Applying his expertise as a social worker, Father Ruetz helped grow the parish into one defined by the spirit of the council and a commitment to peace and justice. St. Mary’s ministries, and particularly the soup kitchen he was instrumental in starting, are pillars of social outreach in Fort Wayne to the present day.
“Our parish was involved in marches for civil rights, grape boycott, and we were an anti-war parish from 1969 to the end of the Vietnam conflict,” Father Ruetz later recalled. “And women-friends raised my consciousness about the plight of women.”
“He helped expand my concept of God and deepen my young faith,” said Rosemary Mausser, who joined the parish in 1971 with her then-fiancé.
“What I remember the most was his passion for social justice. His homilies seemed to revolve around that theme, as well as compassion, mercy and acceptance of all peoples,” recalled Joan Luther, who also joined St. Mary Parish with her husband during that era.
“I knew him as the champion of people on life’s fringes and a mentor, friend and prophet to many,” said Steve Sullivan, a retired English professor at the University of Saint Francis, who was teaching at Huntington Catholic High School in the late 1960s. “Our school was entirely Caucasian, and so Ed arranged to have a meeting of senior high school students from Fort Wayne Central High School meet in a daylong retreat at Victory Noll in Huntington. The event was resoundingly successful and a turning point for the students.”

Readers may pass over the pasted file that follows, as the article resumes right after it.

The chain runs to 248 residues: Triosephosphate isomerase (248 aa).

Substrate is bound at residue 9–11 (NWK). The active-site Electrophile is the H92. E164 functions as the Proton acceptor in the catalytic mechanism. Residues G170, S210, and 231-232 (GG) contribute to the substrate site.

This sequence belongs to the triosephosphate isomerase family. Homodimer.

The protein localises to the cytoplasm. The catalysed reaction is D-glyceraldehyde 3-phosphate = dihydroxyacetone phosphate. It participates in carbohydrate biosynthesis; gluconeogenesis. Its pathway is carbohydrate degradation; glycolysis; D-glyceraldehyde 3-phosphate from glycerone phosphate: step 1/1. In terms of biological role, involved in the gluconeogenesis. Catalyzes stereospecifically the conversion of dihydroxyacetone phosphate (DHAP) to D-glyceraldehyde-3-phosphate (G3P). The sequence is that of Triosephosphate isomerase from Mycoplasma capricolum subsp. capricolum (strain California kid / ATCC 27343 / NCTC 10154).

Father Ruetz taught sociology at Holy Cross College at Notre Dame from 1974-79 and served for 15 years as a chaplain at St. Joseph’s Hospital in Mishawaka. He retired in 1994. He was a member of a priest support group (1979-2015), a founding member of Earthworks Community in Plymouth and for over 30 years, he worked as a team member with the Beginning Experience South Bend organization, which sponsored weekend retreats for widowed and divorced persons.
Father Ruetz celebrated Mass at the Monastery of the Handmaids of the Most Holy Trinity in South Bend from 1981 until a year before his death. He also continued to pursue his passion of infusing the 15-billion-year creation story of the universe into theology, recognizing its implications on how people of faith view themselves and their relationship to the rest of creation.
He was an inveterate letter writer, from his Christmas letter to numerous notes to Church officials, elected leaders and various publications. A vocal social justice advocate, he especially took issue with those who used religion to marginalize others.
“These believing Christians seem never to have understood that their beloved Jesus’ basic ministry was to those on the fringes of his Jewish society: the poor, disabled, lepers, taxcollectors, prostitutes and sinners. Jesus served all people without discrimination,” he wrote in a 2015 letter to the editor of the South Bend Tribune.
Father Ruetz was buried March 18 in Cedar Grove Cemetery on the Notre Dame campus, very near where he witnessed the Rockne funeral procession. He is survived by one sister, Marjorie Narducci; a brother, Robert; a sister-in-law, Carolyn Ruetz; many nephews and nieces and many friends who were touched by his life and ministry.